Should Singing Activities Be Included in Speech and Voice Therapy for Prepubertal Children?

  • Tiija Rinta
    Correspondence
    Address correspondence and reprint requests to Tiija Rinta, Institute of Education, University of London, Department of Arts & Humanities (Music Education), 20 Bedford Way, London WC1H 0AL, United Kingdom.
    Affiliations
    Institute of Education, University of London, Department of Arts & Humanities (Music Education), London, United Kingdom
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  • Graham F. Welch
    Affiliations
    Institute of Education, University of London, Department of Arts & Humanities (Music Education), London, United Kingdom
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Published:September 12, 2006DOI:https://doi.org/10.1016/j.jvoice.2006.08.002

      Summary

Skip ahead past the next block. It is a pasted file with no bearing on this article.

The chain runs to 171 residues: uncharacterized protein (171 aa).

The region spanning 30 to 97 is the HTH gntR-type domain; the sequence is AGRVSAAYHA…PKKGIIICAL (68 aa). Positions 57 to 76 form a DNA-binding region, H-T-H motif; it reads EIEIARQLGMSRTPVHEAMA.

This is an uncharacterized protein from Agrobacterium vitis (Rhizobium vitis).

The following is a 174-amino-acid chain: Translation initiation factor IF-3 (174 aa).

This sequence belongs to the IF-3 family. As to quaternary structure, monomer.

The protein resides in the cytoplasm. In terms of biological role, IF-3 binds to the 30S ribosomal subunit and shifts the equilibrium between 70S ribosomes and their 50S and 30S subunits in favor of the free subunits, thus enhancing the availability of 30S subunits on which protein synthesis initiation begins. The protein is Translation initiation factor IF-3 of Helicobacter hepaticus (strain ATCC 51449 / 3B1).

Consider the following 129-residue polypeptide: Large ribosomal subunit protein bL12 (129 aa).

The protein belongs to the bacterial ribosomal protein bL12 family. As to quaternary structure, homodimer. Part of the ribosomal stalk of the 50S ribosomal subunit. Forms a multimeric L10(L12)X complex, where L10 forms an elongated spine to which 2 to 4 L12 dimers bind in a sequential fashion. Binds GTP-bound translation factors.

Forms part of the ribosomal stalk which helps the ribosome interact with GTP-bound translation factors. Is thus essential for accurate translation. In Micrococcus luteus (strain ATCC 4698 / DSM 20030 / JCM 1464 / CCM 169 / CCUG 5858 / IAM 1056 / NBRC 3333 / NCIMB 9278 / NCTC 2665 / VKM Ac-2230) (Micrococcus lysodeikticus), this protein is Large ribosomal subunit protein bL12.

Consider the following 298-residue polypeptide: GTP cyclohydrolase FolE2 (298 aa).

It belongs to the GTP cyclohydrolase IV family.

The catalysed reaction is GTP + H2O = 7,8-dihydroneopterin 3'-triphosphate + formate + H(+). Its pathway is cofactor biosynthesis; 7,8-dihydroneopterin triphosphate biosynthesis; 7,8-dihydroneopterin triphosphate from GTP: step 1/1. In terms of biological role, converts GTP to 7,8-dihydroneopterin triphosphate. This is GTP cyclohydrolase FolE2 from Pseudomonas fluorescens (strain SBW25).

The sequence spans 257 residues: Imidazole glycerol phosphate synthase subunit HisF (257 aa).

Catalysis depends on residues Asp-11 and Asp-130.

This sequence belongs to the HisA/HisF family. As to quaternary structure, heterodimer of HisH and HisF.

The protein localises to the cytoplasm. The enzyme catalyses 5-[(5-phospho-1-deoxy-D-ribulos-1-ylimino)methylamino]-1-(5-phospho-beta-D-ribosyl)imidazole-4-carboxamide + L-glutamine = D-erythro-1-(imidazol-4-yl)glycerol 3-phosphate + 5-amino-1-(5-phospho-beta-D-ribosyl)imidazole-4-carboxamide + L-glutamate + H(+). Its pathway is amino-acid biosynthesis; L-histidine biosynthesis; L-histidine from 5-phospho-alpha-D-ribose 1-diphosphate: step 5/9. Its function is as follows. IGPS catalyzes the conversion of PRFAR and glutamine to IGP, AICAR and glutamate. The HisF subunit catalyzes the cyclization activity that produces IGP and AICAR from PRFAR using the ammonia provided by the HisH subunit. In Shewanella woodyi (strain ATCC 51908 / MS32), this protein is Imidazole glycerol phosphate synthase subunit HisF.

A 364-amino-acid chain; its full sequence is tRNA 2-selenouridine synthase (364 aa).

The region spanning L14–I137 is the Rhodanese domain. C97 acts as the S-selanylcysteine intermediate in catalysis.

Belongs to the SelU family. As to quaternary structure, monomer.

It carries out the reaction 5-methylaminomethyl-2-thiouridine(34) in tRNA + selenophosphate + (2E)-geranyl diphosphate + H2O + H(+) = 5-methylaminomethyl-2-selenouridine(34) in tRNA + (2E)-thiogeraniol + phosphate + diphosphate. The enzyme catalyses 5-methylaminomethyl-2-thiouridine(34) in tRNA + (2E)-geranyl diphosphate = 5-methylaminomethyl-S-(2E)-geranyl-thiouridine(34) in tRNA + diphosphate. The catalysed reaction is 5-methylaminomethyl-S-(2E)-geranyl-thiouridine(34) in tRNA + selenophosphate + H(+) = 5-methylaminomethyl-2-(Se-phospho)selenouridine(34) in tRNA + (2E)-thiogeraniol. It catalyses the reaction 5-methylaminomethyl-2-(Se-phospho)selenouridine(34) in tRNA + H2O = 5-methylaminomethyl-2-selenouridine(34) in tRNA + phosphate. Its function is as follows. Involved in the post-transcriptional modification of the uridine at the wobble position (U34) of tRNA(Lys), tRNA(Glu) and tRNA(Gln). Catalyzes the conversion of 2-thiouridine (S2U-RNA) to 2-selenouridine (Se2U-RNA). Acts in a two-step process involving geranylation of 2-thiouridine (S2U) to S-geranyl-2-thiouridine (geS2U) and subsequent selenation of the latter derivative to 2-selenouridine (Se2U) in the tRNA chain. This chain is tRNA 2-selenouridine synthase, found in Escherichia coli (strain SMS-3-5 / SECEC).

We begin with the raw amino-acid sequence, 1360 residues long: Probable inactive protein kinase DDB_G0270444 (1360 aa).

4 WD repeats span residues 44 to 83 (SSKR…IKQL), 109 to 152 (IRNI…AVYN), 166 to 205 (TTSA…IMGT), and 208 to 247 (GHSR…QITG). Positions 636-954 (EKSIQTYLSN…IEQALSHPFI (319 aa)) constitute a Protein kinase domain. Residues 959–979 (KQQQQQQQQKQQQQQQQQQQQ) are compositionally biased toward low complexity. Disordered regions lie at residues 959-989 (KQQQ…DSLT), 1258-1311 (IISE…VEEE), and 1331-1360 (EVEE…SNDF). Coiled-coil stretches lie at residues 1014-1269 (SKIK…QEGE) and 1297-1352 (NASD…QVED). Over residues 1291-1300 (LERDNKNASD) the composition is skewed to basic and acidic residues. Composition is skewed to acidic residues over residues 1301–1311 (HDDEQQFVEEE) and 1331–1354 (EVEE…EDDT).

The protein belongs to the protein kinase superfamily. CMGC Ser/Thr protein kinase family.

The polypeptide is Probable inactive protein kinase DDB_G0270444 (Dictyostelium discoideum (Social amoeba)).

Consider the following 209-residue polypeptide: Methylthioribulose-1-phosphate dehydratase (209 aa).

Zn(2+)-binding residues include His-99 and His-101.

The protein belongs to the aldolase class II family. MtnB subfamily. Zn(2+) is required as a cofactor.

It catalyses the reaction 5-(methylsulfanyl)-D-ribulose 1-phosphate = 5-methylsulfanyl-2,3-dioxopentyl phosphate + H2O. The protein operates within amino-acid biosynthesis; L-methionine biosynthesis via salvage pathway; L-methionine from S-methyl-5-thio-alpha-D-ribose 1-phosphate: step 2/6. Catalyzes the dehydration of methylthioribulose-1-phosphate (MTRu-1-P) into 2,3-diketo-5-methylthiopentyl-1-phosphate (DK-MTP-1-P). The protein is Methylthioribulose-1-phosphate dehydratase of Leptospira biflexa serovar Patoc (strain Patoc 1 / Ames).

Customarily, speaking and singing have tended to be regarded as two completely separate sets of behaviors in clinical and educational settings. The treatment of speech and voice disorders has focused on the client's speaking ability, as this is perceived to be the main vocal behavior of concern. However, according to a broader voice-science perspective, given that the same vocal structure is used for speaking and singing, it may be possible to include singing in speech and voice therapy. In this article, a theoretical framework is proposed that indicates possible benefits from the inclusion of singing in such therapeutic settings. Based on a literature review, it is demonstrated theoretically why singing activities can potentially be exploited in the treatment of prepubertal children suffering from speech and voice disorders. Based on this theoretical framework, implications for further empirical research and practice are suggested.

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